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Correlation of differential ascites volume with primary cytoreductive surgery outcome, lymph node involvement, and disease recurrence in advanced ovarian cancer
  1. Ingrid Lai1,
  2. Maria N Daniel2,
  3. Barry P Rosen3,4,
  4. Taymaa May3,4,
  5. Christine Massey5,6 and
  6. Tomer Feigenberg3,7
  1. 1 Obstetrics and Gynecology, University of Toronto, Toronto, Ontario, Canada
  2. 2 Faculty of Medicine, University of Toronto, Toronto, Ontario, Canada
  3. 3 Obstetrics and Gynecology,Division of Gynecologic Oncology, University of Toronto, Toronto, Ontario, Canada
  4. 4 University Health Network, Toronto, Ontario, Canada
  5. 5 Biostatistics, University Health Network, Toronto, Ontario, Canada
  6. 6 Currently independent statistician, Independent, Brampton, Ontario, Canada
  7. 7 Obstetrics and Gynecology, Trillium Health Partners, Mississauga, Ontario, Canada
  1. Correspondence to Dr Tomer Feigenberg, Obstetrics and Gynecology, Trillium Health Partners, Mississauga, ON L5M 2N1, Canada; tomer.feigenberg{at}thp.ca

Abstract

Objective High-grade serous ovarian cancer accounts for a disproportionate number of deaths from gynecologic malignancies. It typically presents at an advanced stage and with a high volume of ascites a common presenting feature. The aims of this study is to evaluate the association between ascites volume at the time of primary surgery for advanced stage ovarian cancer with surgical outcomes and patterns of recurrence.

Methods A retrospective review of stage III/IV high-grade serous ovarian cancer patients who underwent primary surgery at two centers between March 2003 to June 2016. Patients were categorized as low-volume ascites (≤ 200 mL) vs high-volume (≥ 1 L). Patients with an unknown volume of ascites or neoadjuvant chemotherapy were excluded. Patients' characteristics were compared for the two groups. Probability of recurrence over time and the HR from a proportional hazards model for sub-distribution were calculated.

Results A total of 210 patients were included, 90 (42.9%) patients in the low-volume and 120 (57.1%) patients in the high-volume group. Patients in the low-volume group were older with a median age of 60.2 years vs 56.8 years in the high-volume group and had lower serum CA-125 levels (mean 223 vs 971.5 U/mL). The low-volume group had better surgical outcome with suboptimal debulking (> 1 cm residual disease) in only 17.8 % vs 39.2 % in the high-volume group and had longer median time to recurrence (2.8 years in low-volume vs 1.6 years high-volume group). At the time of recurrence, the low-volume group had a less disseminated pattern of recurrence, lower rates of ascites (20 % in the low-volume group vs 37.2 % in the high-volume group), and a trend toward lower serum CA125 levels (mean 352.8 vs 596.9 U/mL).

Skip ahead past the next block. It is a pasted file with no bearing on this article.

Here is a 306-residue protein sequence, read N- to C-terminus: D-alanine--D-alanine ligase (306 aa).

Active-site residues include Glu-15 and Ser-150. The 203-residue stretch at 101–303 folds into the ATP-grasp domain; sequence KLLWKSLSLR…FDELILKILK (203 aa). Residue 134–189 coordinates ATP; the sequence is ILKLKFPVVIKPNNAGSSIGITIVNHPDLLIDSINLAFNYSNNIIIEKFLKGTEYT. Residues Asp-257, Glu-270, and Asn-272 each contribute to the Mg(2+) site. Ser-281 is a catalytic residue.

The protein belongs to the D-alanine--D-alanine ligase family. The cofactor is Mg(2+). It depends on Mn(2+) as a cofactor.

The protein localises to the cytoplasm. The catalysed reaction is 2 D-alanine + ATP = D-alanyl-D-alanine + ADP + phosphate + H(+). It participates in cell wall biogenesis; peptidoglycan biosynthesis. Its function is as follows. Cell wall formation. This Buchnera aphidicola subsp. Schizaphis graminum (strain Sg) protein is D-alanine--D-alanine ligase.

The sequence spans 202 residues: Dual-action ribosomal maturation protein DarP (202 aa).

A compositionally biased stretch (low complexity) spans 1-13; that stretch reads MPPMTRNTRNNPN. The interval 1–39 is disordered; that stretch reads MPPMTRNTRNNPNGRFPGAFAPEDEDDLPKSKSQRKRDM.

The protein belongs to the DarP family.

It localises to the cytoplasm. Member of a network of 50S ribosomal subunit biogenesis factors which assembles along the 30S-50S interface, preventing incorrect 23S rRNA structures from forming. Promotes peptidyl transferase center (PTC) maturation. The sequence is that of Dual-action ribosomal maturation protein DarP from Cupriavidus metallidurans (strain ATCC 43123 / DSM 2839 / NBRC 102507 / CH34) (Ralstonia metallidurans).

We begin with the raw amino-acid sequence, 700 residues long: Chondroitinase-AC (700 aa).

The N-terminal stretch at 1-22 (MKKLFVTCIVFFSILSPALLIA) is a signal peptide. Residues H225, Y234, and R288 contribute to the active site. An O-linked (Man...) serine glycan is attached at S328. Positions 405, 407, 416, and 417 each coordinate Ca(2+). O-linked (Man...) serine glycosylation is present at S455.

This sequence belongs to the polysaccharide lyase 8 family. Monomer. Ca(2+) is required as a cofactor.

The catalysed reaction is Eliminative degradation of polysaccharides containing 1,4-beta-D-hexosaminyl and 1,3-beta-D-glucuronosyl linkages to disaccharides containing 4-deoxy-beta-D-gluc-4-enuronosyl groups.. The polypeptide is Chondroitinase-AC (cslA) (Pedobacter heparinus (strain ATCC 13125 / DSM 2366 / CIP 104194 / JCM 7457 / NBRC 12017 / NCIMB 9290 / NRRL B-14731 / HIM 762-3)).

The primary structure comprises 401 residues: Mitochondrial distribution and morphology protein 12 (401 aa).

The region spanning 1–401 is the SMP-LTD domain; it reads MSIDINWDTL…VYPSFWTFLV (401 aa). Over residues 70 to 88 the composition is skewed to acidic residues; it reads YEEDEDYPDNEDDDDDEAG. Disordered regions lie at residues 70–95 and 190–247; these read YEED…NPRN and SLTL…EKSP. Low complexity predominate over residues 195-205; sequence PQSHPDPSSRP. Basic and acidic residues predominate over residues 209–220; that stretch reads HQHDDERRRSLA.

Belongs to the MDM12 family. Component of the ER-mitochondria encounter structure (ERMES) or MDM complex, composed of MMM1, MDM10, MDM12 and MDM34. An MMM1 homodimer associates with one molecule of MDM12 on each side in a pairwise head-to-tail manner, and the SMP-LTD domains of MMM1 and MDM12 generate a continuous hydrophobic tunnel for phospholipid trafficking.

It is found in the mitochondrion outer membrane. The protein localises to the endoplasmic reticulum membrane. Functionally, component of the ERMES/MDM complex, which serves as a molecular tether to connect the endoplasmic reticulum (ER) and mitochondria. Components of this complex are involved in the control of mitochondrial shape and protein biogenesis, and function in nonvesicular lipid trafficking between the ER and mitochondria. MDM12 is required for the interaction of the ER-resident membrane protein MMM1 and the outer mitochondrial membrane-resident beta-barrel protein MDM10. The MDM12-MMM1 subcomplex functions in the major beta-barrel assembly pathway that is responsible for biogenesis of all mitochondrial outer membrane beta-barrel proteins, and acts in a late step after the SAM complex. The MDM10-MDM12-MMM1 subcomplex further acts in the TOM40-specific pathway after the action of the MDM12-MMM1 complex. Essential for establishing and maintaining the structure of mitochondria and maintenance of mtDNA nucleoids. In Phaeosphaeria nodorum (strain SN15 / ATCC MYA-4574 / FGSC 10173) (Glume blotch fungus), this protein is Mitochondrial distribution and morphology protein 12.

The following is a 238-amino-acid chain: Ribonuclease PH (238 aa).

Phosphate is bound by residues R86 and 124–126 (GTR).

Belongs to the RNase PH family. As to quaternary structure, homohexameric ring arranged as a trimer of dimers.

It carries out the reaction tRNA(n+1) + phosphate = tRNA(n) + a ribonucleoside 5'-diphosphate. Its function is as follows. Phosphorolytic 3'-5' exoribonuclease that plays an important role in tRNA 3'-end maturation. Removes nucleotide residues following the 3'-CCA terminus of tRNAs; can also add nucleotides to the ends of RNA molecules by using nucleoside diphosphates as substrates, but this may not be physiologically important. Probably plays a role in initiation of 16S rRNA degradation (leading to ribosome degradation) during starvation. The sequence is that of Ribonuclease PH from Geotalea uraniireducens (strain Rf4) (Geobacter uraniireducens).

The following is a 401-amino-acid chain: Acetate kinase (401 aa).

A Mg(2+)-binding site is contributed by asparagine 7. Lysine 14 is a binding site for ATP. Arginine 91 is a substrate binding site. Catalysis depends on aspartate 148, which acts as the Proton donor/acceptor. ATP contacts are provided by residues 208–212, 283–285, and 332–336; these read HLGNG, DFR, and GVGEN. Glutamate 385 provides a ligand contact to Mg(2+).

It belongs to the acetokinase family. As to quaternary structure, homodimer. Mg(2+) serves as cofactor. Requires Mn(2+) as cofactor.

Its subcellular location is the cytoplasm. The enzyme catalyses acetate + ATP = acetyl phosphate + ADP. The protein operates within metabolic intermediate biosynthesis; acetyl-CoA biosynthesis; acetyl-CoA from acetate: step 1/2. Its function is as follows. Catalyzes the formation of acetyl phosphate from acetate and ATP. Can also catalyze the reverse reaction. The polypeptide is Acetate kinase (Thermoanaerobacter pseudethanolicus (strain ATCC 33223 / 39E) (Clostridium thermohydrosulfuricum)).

Conclusions Advanced stage serous ovarian cancer patients who present with low-volume ascites have lower serum CA125 levels, more optimal cytoreduction rates, and longer disease-free interval. The low-volume group had less ascites, less disseminated disease, and a trend toward lower serum CA125 levels at the time of recurrence.

  • ascites
  • high grade serous ovarian cancer
  • recurrence
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Footnotes

  • Contributors IL helped with the conception of the manuscript, data collection, analysis, and writing of the manuscript. MND participated in data collection. BPR participated in the conception of the manuscript and data collection. TM participated in data collection and critical review of the project. CM performed the data analysis. TF participated in the conception of the manuscript, data analysis, and writing of the manuscript.

  • Funding The authors have not declared a specific grant for this research from any funding agency in the public, commercial, or not-for-profit sectors.

  • Competing interests None declared.

  • Patient consent for publication Not required.

  • Provenance and peer review Not commissioned; externally peer reviewed.

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